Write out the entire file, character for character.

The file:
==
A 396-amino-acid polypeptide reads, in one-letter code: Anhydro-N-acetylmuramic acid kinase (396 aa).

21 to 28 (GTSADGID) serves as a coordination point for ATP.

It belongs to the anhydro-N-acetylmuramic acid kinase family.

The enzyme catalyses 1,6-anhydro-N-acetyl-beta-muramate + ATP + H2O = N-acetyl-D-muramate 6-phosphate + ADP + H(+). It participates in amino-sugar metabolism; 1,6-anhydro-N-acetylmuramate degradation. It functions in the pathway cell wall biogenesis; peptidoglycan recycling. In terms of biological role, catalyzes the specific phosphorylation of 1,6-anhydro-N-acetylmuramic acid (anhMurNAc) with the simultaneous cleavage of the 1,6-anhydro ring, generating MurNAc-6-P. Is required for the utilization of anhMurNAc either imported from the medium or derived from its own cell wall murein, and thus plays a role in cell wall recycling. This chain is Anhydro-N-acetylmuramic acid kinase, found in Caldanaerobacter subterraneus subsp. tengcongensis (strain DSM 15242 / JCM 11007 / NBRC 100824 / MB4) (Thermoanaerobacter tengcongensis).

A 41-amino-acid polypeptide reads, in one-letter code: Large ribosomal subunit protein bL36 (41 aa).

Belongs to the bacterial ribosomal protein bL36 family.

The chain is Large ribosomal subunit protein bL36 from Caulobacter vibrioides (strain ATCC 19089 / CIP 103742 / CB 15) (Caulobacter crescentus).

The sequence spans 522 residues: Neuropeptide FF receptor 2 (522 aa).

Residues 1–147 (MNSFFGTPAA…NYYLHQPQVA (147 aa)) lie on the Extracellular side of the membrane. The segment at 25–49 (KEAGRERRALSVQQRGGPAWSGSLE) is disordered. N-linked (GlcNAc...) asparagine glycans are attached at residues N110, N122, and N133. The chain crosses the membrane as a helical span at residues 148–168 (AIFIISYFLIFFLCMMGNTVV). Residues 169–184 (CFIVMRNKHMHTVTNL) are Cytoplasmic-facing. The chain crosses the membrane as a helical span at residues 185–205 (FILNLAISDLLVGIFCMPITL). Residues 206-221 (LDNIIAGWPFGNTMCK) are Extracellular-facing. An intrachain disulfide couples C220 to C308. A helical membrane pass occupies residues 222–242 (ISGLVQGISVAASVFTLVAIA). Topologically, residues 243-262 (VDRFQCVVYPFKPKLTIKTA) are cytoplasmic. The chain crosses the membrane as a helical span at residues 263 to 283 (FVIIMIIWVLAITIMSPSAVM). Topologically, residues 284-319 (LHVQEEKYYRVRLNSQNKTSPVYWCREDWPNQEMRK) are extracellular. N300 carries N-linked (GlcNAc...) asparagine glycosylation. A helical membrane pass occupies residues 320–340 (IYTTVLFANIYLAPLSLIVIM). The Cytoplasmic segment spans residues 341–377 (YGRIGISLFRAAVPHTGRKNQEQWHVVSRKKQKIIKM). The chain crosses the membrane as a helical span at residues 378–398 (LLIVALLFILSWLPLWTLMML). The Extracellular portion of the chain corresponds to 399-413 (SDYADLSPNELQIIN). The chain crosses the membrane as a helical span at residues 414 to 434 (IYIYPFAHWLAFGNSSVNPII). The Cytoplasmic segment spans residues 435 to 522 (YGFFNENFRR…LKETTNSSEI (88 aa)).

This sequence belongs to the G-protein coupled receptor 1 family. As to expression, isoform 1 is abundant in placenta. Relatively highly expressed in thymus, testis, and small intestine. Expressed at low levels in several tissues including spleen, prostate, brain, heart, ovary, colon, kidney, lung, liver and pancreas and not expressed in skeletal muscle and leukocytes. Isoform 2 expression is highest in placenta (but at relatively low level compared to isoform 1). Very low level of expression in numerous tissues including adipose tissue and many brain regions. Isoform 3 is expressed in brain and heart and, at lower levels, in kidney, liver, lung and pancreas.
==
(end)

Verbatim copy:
A 396-amino-acid polypeptide reads, in one-letter code: Anhydro-N-acetylmuramic acid kinase (396 aa).

21 to 28 (GTSADGID) serves as a coordination point for ATP.

It belongs to the anhydro-N-acetylmuramic acid kinase family.

The enzyme catalyses 1,6-anhydro-N-acetyl-beta-muramate + ATP + H2O = N-acetyl-D-muramate 6-phosphate + ADP + H(+). It participates in amino-sugar metabolism; 1,6-anhydro-N-acetylmuramate degradation. It functions in the pathway cell wall biogenesis; peptidoglycan recycling. In terms of biological role, catalyzes the specific phosphorylation of 1,6-anhydro-N-acetylmuramic acid (anhMurNAc) with the simultaneous cleavage of the 1,6-anhydro ring, generating MurNAc-6-P. Is required for the utilization of anhMurNAc either imported from the medium or derived from its own cell wall murein, and thus plays a role in cell wall recycling. This chain is Anhydro-N-acetylmuramic acid kinase, found in Caldanaerobacter subterraneus subsp. tengcongensis (strain DSM 15242 / JCM 11007 / NBRC 100824 / MB4) (Thermoanaerobacter tengcongensis).

A 41-amino-acid polypeptide reads, in one-letter code: Large ribosomal subunit protein bL36 (41 aa).

Belongs to the bacterial ribosomal protein bL36 family.

The chain is Large ribosomal subunit protein bL36 from Caulobacter vibrioides (strain ATCC 19089 / CIP 103742 / CB 15) (Caulobacter crescentus).

The sequence spans 522 residues: Neuropeptide FF receptor 2 (522 aa).

Residues 1–147 (MNSFFGTPAA…NYYLHQPQVA (147 aa)) lie on the Extracellular side of the membrane. The segment at 25–49 (KEAGRERRALSVQQRGGPAWSGSLE) is disordered. N-linked (GlcNAc...) asparagine glycans are attached at residues N110, N122, and N133. The chain crosses the membrane as a helical span at residues 148–168 (AIFIISYFLIFFLCMMGNTVV). Residues 169–184 (CFIVMRNKHMHTVTNL) are Cytoplasmic-facing. The chain crosses the membrane as a helical span at residues 185–205 (FILNLAISDLLVGIFCMPITL). Residues 206-221 (LDNIIAGWPFGNTMCK) are Extracellular-facing. An intrachain disulfide couples C220 to C308. A helical membrane pass occupies residues 222–242 (ISGLVQGISVAASVFTLVAIA). Topologically, residues 243-262 (VDRFQCVVYPFKPKLTIKTA) are cytoplasmic. The chain crosses the membrane as a helical span at residues 263 to 283 (FVIIMIIWVLAITIMSPSAVM). Topologically, residues 284-319 (LHVQEEKYYRVRLNSQNKTSPVYWCREDWPNQEMRK) are extracellular. N300 carries N-linked (GlcNAc...) asparagine glycosylation. A helical membrane pass occupies residues 320–340 (IYTTVLFANIYLAPLSLIVIM). The Cytoplasmic segment spans residues 341–377 (YGRIGISLFRAAVPHTGRKNQEQWHVVSRKKQKIIKM). The chain crosses the membrane as a helical span at residues 378–398 (LLIVALLFILSWLPLWTLMML). The Extracellular portion of the chain corresponds to 399-413 (SDYADLSPNELQIIN). The chain crosses the membrane as a helical span at residues 414 to 434 (IYIYPFAHWLAFGNSSVNPII). The Cytoplasmic segment spans residues 435 to 522 (YGFFNENFRR…LKETTNSSEI (88 aa)).

This sequence belongs to the G-protein coupled receptor 1 family. As to expression, isoform 1 is abundant in placenta. Relatively highly expressed in thymus, testis, and small intestine. Expressed at low levels in several tissues including spleen, prostate, brain, heart, ovary, colon, kidney, lung, liver and pancreas and not expressed in skeletal muscle and leukocytes. Isoform 2 expression is highest in placenta (but at relatively low level compared to isoform 1). Very low level of expression in numerous tissues including adipose tissue and many brain regions. Isoform 3 is expressed in brain and heart and, at lower levels, in kidney, liver, lung and pancreas.